Hurray for the Riff Raff has dropped an official music video for “Pa’lante,” a standout track off the excellent 2017 album The Navigator and a poetic indictment of the injustices and hardship that have befallen Puerto Ricans throughout history. The song references colonialism, the mass sterilization of Puerto Rican women in the 20th century, and the Nuyorican movement, with a crescendo by singer-songwriter Alynda Segarra passionately chanting “pa’lante,” a Boricua mantra of perseverance and resistance.
“Pa’lante is such a strong saying in Puerto Rican culture about moving forward,” says video director Kristian Mercado Figueroa about working on the project. [It’s] a philosophical idea that if something bad happens, you still need to move forward. That runs across Latin America but I feel like Puerto Ricans have always carried that in their vernacular. If someone tells you pa’lante, you instantly know what they mean.”
In “Pa’lante,” Mercado Figueroa paints a particularly vivid portrait of working-class struggle. The clip follows two characters, Manuel and Milagros – played by Kareem Savingon and The Florida Project breakout Mela Murder – hustling to survive and raise a family in post-María Puerto Rico. The video begins before the devastation, showing New York-based Manuel working multiple jobs to send money home to Milagros who also works and cares for their two children, played by Mela’s real-life daughter and niece. It’s a layered picture of island and diasporic identity filled with shots of debris-covered beaches, domino games, traditional bomba dancing, and themes of single motherhood, resilience, and uncertainty.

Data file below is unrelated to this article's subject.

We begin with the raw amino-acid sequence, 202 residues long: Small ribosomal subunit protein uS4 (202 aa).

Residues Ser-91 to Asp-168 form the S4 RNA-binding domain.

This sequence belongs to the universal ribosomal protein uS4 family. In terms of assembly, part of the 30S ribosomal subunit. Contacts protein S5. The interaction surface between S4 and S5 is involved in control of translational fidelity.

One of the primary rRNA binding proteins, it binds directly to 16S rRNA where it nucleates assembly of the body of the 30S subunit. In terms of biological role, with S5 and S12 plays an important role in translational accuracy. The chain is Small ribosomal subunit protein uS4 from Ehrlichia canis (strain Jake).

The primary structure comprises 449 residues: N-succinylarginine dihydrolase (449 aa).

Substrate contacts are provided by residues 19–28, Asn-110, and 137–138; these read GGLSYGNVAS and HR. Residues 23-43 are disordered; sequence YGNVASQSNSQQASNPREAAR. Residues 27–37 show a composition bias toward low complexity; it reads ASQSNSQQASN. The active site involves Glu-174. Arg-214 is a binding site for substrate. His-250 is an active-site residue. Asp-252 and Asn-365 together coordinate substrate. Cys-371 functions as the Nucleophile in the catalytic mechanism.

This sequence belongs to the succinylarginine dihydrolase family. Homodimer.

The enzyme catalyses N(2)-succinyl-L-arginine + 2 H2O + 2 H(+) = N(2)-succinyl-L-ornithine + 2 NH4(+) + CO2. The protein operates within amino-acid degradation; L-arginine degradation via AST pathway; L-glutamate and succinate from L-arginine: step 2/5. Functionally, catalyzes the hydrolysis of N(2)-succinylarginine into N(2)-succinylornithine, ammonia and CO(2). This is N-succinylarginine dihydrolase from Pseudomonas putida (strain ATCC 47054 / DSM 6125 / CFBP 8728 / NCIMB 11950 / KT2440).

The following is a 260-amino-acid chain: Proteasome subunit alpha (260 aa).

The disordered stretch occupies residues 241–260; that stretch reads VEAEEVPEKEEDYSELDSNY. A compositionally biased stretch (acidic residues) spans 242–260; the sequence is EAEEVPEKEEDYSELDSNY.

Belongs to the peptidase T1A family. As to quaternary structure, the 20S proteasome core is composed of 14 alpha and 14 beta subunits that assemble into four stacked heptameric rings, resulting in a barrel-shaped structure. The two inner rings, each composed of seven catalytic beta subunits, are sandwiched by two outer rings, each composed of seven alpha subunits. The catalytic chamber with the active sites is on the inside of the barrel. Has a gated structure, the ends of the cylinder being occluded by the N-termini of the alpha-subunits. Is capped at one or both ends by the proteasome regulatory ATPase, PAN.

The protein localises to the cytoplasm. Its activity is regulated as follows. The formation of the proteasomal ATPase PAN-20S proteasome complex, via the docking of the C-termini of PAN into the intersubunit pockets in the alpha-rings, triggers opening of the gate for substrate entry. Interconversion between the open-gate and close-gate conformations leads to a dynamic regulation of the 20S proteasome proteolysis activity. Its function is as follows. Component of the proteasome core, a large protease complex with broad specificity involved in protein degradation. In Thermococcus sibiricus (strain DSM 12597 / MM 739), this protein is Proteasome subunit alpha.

“I think a lot of it comes from knowing working-class Latinos throughout my life,” says Mercado Figueroa. “The characters – I based them on two names I heard in the song, Manuel and Milagros – and it felt like I’ve known lots of Manuels and Milagros, in my family and outside.” He also highlights Segarra’s use of Pedro Petri’s poem “Puerto Rican Obituary,” a personal favorite, as one of the song’s defining emotional high-points.
“Pa’lante” was shot in New York and Puerto Rico over nine consecutive days. Mercado Figueroa’s aunt, who was displaced by the hurricane, was an essential part of the production, infusing the project with a heavy personal touch for all involved.
“There were lots of emotions and tears throughout the production,” he says. “My aunt and I organized everything using our mutual understanding of Puerto Rico. We know the landscape and we have friends and family [there], so a lot of it was connecting with people and our roots. Puerto Ricans are very hospitable and we were very lucky to have people open their doors and let us film in family homes.”
The video aims to spread awareness about Puerto Ricans’ continuing struggles and raise funds for PRIMA, the initiative launched by Buscabulla and Ani Cordero dedicated to sustaining Puerto Rico’s independent music scene following the storm.
To donate to the PRIMA Fund and help the island’s indie musicians survive, head over to the PRIMA Fund website.